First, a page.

We have learned three key insights through these experiences:

  1. Make it personal. At the end of the day, donors are investing in people, not just products or services. Why is this meaningful? What is the heart and history of the work? And what lies ahead? That is what folks are contributing to. With donors’ support, we aimed to launch the next decade of EmVision and increase ways for creatives in Lynn and the North Shore to gather, collaborate, create, and expand economic opportunities. We shared a clear narrative, illustrative pictures, and key milestones.
  2. Be specific about how you’ll use the money. How much are we raising and why? We were participating in MGCC’s Biz-M-Power crowdfunding grant, which matched 2:1 anything that we raised, up to $20,000 (so, a match up to $40,000). In total, we aimed for the full $60,000 for key investments: painting the aged building exterior, installing air conditioning and heating systems on both floors, buying audiovisual equipment, and furnishing the space for creative and community uses. We had to show donors where and how their contributions would help us.
  3. Set mini-goals. $20,000 sounded scary, but over 30 days it’s about $667 a day or about $2,700 a week. Doesn’t that seem more realistic? With every email, text, or phone call, we had to think about how we’ll raise the daily or weekly goal. And we did it day by day, week by week, until we hit our goal. Interestingly, as contributions increased, the momentum increased too. People seem to want to support a campaign that has some steam. One client donated the last $1,000; this generosity slightly exceeded our goal and completed the campaign. I was floored.

Patronicity: What have been the results of your crowdfunding campaign?

Tariana & Jonas: The results exceeded our expectations. We raised $22,157 from 72 patrons within 30 days, and immediately used those funds to complete our projects. We launched in September 2023 and have been renting the space to artists, local organizations, and community individuals.

Inside EmVision’s new creative studio space with AV equipment and inviting furniture in an open white box.
Inside EmVision’s new creative studio space.

Patronicity: Did your crowdfunding campaign help you to expand your network or connect with your community?

Tariana & Jonas: The crowdfunding campaign helped us to expand and deepen our community connections. We engaged our family, friends, clients, and community supporters–and, in turn, reached people outside of our immediate communities.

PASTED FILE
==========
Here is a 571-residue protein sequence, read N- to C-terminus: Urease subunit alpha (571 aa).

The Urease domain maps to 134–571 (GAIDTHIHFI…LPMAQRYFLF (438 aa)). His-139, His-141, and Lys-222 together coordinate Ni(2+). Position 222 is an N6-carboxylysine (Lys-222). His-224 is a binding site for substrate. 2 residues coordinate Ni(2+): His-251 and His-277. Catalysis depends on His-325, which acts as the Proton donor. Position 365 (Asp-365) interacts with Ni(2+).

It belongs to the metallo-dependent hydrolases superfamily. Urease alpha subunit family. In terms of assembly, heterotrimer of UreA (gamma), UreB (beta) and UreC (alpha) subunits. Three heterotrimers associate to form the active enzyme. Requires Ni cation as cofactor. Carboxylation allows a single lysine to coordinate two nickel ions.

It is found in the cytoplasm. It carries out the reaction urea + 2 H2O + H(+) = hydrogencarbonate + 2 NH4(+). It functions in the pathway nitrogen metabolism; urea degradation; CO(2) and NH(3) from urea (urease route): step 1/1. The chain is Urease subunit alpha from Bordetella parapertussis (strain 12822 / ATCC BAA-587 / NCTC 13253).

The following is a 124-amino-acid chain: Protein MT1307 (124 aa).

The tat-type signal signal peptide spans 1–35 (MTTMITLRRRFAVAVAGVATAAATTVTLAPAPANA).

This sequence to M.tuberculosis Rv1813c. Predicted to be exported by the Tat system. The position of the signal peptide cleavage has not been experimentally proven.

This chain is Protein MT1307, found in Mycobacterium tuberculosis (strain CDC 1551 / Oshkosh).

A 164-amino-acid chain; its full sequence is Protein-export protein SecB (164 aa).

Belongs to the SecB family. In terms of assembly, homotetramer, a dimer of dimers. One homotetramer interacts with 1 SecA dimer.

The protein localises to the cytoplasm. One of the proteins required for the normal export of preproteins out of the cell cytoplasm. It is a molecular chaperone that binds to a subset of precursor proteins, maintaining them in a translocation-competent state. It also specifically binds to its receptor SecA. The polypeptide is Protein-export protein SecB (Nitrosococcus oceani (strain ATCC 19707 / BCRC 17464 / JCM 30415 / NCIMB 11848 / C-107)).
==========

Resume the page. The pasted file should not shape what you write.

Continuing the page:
In addition, we partnered with the Creative Collective of MA for a ribbon-cutting launch and kept these dollars in the local economy by intentionally tapping local companies, contractors, and artists, such as commissioning an exterior mural from North Shore artist Anna Dugan and featuring a indoor painting exhibit by Lynn artist Michael Aghahowa. Because of the nature of crowdfunding–tapping into community for support–our business feels that much more in and of the community.

The front of EmVision’s new space featuring a colorful mural of faces and patterns by artist Anna Dugan (left). The welcoming and colorful interior of the new space (right).
The front of EmVision’s new space featuring a mural by artist Anna Dugan (left). The welcoming and colorful interior of the new space (right).

Patronicity: Do you feel like your business is stronger or better equipped for the future because of the investment you have been able to make because of the grant? If so, how?

Tariana & Jonas: Our business is indeed stronger because of the investment, but it’s more than the money. Succeeding in business is a team sport, and one of the most important currencies is community. The acquisition of the building was a team effort, made possible by the SBA 504 program, Eastern Bank, and Boston Impact Initiative (BII, which also served as our small business technical assistance sponsor for the MGCC grant). The renovations were accelerated because of our generous donors and the larger vision is being realized because of our team and everyone who has been supporting us. We’ve never done anything like this before and it’s a blessing when the community shows up to support our journey and dreams.

Patronicity: What advice would you give to other businesses exploring crowdfunding or the Biz-M-Power program?

Tariana & Jonas: Go for it. Be prepared for an emotional rollercoaster. It’s a fun challenge. You got this.